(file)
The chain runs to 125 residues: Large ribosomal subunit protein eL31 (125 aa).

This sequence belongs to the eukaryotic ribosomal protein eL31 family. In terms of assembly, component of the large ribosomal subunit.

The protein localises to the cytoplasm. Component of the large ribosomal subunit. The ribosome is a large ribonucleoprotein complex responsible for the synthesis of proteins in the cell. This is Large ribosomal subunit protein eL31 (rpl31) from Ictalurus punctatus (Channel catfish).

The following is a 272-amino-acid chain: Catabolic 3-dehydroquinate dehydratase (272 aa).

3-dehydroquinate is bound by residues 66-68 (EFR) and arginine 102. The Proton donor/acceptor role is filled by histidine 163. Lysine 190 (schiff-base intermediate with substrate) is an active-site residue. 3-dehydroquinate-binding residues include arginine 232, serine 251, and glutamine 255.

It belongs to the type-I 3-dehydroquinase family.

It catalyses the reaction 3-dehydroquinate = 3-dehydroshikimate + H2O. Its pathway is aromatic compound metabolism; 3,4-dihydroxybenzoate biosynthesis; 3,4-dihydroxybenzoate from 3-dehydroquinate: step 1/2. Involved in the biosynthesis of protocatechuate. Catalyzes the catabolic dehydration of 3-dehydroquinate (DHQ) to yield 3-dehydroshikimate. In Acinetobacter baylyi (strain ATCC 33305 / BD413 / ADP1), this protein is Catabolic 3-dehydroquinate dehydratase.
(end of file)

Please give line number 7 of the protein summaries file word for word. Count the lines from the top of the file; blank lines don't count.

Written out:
It catalyses the reaction 3-dehydroquinate = 3-dehydroshikimate + H2O. Its pathway is aromatic compound metabolism; 3,4-dihydroxybenzoate biosynthesis; 3,4-dihydroxybenzoate from 3-dehydroquinate: step 1/2. Involved in the biosynthesis of protocatechuate. Catalyzes the catabolic dehydration of 3-dehydroquinate (DHQ) to yield 3-dehydroshikimate. In Acinetobacter baylyi (strain ATCC 33305 / BD413 / ADP1), this protein is Catabolic 3-dehydroquinate dehydratase.